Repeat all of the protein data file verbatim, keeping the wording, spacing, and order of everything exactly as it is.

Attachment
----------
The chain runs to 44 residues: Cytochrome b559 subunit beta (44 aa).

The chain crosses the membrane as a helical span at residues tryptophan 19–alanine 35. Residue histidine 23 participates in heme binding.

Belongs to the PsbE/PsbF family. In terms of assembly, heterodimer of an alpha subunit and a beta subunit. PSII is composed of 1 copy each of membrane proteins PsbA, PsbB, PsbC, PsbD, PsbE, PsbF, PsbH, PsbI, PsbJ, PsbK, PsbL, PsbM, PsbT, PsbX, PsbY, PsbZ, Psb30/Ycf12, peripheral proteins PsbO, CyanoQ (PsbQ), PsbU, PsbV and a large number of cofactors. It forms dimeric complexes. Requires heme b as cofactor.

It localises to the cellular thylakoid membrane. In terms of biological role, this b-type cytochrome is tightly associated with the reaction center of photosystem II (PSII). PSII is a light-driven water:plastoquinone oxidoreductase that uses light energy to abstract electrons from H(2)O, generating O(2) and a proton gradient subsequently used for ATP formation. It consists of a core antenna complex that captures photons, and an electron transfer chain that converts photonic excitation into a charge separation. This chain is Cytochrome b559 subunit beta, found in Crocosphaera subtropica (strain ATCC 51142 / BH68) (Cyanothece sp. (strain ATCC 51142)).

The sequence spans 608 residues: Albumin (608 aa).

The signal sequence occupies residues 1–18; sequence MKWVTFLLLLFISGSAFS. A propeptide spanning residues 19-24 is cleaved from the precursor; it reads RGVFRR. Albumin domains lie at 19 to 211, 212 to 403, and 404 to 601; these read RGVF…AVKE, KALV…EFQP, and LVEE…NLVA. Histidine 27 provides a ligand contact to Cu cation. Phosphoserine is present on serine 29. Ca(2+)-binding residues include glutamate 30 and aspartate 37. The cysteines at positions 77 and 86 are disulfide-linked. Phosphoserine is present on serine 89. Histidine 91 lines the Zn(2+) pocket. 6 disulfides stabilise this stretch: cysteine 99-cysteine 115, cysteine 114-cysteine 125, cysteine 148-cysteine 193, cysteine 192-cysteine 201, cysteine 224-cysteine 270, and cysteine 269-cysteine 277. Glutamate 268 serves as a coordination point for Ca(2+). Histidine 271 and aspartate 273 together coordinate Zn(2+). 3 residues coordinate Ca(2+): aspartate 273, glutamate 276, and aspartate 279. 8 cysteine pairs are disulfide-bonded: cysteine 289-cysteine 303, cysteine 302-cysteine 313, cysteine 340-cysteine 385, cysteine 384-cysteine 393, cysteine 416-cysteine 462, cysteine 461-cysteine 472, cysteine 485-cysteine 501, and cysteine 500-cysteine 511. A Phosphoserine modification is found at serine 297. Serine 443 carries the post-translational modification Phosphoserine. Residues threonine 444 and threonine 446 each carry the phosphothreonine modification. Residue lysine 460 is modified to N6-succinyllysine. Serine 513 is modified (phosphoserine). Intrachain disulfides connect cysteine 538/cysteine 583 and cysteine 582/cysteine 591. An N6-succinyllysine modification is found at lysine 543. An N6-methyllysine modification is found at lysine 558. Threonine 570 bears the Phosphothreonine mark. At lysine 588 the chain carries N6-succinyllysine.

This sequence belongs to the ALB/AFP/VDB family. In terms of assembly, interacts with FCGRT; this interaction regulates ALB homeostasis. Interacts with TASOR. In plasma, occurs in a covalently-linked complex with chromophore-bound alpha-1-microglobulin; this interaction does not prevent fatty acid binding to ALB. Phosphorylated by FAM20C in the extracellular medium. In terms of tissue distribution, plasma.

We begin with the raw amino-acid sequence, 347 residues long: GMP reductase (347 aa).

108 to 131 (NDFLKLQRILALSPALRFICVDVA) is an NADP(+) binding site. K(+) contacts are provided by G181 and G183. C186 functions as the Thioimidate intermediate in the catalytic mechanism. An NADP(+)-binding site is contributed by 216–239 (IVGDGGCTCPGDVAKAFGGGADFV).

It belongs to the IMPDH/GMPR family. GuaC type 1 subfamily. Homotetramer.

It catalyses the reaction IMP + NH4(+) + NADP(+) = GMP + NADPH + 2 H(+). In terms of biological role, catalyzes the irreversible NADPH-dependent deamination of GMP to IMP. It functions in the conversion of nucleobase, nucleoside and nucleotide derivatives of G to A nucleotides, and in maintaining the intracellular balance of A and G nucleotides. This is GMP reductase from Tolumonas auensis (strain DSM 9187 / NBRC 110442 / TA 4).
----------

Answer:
The chain runs to 44 residues: Cytochrome b559 subunit beta (44 aa).

The chain crosses the membrane as a helical span at residues tryptophan 19–alanine 35. Residue histidine 23 participates in heme binding.

Belongs to the PsbE/PsbF family. In terms of assembly, heterodimer of an alpha subunit and a beta subunit. PSII is composed of 1 copy each of membrane proteins PsbA, PsbB, PsbC, PsbD, PsbE, PsbF, PsbH, PsbI, PsbJ, PsbK, PsbL, PsbM, PsbT, PsbX, PsbY, PsbZ, Psb30/Ycf12, peripheral proteins PsbO, CyanoQ (PsbQ), PsbU, PsbV and a large number of cofactors. It forms dimeric complexes. Requires heme b as cofactor.

It localises to the cellular thylakoid membrane. In terms of biological role, this b-type cytochrome is tightly associated with the reaction center of photosystem II (PSII). PSII is a light-driven water:plastoquinone oxidoreductase that uses light energy to abstract electrons from H(2)O, generating O(2) and a proton gradient subsequently used for ATP formation. It consists of a core antenna complex that captures photons, and an electron transfer chain that converts photonic excitation into a charge separation. This chain is Cytochrome b559 subunit beta, found in Crocosphaera subtropica (strain ATCC 51142 / BH68) (Cyanothece sp. (strain ATCC 51142)).

The sequence spans 608 residues: Albumin (608 aa).

The signal sequence occupies residues 1–18; sequence MKWVTFLLLLFISGSAFS. A propeptide spanning residues 19-24 is cleaved from the precursor; it reads RGVFRR. Albumin domains lie at 19 to 211, 212 to 403, and 404 to 601; these read RGVF…AVKE, KALV…EFQP, and LVEE…NLVA. Histidine 27 provides a ligand contact to Cu cation. Phosphoserine is present on serine 29. Ca(2+)-binding residues include glutamate 30 and aspartate 37. The cysteines at positions 77 and 86 are disulfide-linked. Phosphoserine is present on serine 89. Histidine 91 lines the Zn(2+) pocket. 6 disulfides stabilise this stretch: cysteine 99-cysteine 115, cysteine 114-cysteine 125, cysteine 148-cysteine 193, cysteine 192-cysteine 201, cysteine 224-cysteine 270, and cysteine 269-cysteine 277. Glutamate 268 serves as a coordination point for Ca(2+). Histidine 271 and aspartate 273 together coordinate Zn(2+). 3 residues coordinate Ca(2+): aspartate 273, glutamate 276, and aspartate 279. 8 cysteine pairs are disulfide-bonded: cysteine 289-cysteine 303, cysteine 302-cysteine 313, cysteine 340-cysteine 385, cysteine 384-cysteine 393, cysteine 416-cysteine 462, cysteine 461-cysteine 472, cysteine 485-cysteine 501, and cysteine 500-cysteine 511. A Phosphoserine modification is found at serine 297. Serine 443 carries the post-translational modification Phosphoserine. Residues threonine 444 and threonine 446 each carry the phosphothreonine modification. Residue lysine 460 is modified to N6-succinyllysine. Serine 513 is modified (phosphoserine). Intrachain disulfides connect cysteine 538/cysteine 583 and cysteine 582/cysteine 591. An N6-succinyllysine modification is found at lysine 543. An N6-methyllysine modification is found at lysine 558. Threonine 570 bears the Phosphothreonine mark. At lysine 588 the chain carries N6-succinyllysine.

This sequence belongs to the ALB/AFP/VDB family. In terms of assembly, interacts with FCGRT; this interaction regulates ALB homeostasis. Interacts with TASOR. In plasma, occurs in a covalently-linked complex with chromophore-bound alpha-1-microglobulin; this interaction does not prevent fatty acid binding to ALB. Phosphorylated by FAM20C in the extracellular medium. In terms of tissue distribution, plasma.

We begin with the raw amino-acid sequence, 347 residues long: GMP reductase (347 aa).

108 to 131 (NDFLKLQRILALSPALRFICVDVA) is an NADP(+) binding site. K(+) contacts are provided by G181 and G183. C186 functions as the Thioimidate intermediate in the catalytic mechanism. An NADP(+)-binding site is contributed by 216–239 (IVGDGGCTCPGDVAKAFGGGADFV).

It belongs to the IMPDH/GMPR family. GuaC type 1 subfamily. Homotetramer.

It catalyses the reaction IMP + NH4(+) + NADP(+) = GMP + NADPH + 2 H(+). In terms of biological role, catalyzes the irreversible NADPH-dependent deamination of GMP to IMP. It functions in the conversion of nucleobase, nucleoside and nucleotide derivatives of G to A nucleotides, and in maintaining the intracellular balance of A and G nucleotides. This is GMP reductase from Tolumonas auensis (strain DSM 9187 / NBRC 110442 / TA 4).